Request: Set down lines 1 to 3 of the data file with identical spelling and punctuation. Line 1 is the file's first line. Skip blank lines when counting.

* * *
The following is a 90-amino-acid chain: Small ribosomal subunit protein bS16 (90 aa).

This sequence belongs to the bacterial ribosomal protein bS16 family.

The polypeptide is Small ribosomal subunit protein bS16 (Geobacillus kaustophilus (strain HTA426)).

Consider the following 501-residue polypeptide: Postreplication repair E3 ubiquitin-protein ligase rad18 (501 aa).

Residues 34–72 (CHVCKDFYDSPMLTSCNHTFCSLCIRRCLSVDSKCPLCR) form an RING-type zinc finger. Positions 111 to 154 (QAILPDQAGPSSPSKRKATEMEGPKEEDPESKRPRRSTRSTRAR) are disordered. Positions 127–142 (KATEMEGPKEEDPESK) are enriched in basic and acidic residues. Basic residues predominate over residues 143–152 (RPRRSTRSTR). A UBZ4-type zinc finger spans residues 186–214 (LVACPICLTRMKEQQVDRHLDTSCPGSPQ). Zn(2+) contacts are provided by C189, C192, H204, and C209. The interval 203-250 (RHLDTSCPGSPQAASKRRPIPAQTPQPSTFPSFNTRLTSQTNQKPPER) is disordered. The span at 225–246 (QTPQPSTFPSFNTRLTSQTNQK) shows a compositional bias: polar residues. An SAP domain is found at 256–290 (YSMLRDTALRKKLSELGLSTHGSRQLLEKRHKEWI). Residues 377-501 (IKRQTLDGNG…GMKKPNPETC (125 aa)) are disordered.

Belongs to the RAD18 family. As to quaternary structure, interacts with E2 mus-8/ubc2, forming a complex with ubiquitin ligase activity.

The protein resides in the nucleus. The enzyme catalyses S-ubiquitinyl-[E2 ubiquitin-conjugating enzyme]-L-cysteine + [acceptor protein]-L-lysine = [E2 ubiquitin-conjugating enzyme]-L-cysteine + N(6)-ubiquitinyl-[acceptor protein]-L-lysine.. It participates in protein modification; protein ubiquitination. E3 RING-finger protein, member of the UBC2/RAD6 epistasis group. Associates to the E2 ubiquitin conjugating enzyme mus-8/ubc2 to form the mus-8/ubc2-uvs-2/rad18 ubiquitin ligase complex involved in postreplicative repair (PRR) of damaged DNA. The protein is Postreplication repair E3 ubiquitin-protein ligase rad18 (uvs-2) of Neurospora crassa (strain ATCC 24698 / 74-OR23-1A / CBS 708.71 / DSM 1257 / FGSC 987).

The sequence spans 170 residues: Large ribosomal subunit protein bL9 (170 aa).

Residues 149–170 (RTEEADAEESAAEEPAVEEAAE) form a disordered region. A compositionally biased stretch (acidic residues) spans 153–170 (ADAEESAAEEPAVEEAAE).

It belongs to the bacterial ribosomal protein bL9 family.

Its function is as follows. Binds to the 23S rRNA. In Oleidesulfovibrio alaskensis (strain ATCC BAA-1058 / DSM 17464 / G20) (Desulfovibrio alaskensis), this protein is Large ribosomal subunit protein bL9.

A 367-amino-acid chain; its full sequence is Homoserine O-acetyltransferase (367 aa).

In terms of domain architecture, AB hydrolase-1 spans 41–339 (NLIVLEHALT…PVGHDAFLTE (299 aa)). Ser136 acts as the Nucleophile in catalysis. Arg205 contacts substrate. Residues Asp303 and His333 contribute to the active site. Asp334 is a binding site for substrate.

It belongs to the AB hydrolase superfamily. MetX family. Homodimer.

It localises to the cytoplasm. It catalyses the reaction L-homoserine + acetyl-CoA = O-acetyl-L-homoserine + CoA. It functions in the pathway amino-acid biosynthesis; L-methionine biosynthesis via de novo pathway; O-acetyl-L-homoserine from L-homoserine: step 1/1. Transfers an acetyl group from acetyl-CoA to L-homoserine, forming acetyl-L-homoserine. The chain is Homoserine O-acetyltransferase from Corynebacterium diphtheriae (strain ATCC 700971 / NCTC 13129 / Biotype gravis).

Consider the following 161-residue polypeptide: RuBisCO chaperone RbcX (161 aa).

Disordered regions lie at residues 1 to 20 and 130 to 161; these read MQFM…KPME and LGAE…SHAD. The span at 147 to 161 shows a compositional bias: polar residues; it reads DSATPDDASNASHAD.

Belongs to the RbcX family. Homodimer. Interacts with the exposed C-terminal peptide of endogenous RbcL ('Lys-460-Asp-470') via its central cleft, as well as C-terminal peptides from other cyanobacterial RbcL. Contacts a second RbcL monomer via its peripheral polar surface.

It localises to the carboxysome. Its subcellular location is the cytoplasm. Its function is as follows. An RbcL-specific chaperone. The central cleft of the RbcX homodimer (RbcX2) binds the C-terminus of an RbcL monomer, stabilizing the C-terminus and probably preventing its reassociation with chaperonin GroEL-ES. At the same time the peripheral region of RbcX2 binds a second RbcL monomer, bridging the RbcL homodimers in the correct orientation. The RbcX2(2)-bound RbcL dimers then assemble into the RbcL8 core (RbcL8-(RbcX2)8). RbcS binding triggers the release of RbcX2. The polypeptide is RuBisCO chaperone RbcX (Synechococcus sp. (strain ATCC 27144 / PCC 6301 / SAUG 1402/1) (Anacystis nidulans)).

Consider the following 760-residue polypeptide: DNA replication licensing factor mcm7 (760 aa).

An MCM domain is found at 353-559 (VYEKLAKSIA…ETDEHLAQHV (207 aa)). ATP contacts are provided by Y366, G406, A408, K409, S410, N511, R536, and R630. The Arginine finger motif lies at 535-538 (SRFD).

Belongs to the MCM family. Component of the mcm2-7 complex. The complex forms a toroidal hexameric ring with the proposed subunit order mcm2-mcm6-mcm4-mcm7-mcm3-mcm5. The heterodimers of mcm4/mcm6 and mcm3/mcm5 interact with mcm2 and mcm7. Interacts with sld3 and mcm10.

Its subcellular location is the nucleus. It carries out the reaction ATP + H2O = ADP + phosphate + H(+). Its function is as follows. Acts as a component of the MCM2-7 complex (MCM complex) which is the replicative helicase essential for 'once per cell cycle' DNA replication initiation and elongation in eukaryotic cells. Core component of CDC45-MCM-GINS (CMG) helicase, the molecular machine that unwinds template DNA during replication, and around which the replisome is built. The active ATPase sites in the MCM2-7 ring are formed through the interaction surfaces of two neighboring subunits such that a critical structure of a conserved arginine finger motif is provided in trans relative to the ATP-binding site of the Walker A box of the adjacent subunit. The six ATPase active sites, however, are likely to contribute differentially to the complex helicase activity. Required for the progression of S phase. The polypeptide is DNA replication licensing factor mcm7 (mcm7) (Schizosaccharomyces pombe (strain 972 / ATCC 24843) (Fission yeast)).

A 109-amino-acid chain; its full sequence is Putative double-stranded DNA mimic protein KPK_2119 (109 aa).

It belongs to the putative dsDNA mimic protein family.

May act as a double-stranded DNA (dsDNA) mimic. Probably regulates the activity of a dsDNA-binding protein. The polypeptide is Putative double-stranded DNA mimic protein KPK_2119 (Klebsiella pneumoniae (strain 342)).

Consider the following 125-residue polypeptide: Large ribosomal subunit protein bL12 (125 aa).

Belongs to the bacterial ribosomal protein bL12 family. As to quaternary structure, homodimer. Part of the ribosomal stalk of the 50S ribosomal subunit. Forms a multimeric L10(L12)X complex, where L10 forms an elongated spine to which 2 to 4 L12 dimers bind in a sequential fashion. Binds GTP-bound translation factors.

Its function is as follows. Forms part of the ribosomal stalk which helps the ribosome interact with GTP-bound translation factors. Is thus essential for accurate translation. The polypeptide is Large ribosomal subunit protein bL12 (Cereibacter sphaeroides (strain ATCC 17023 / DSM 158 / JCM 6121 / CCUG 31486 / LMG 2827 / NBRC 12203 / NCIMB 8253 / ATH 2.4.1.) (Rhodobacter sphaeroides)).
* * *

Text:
The following is a 90-amino-acid chain: Small ribosomal subunit protein bS16 (90 aa).

This sequence belongs to the bacterial ribosomal protein bS16 family.

The polypeptide is Small ribosomal subunit protein bS16 (Geobacillus kaustophilus (strain HTA426)).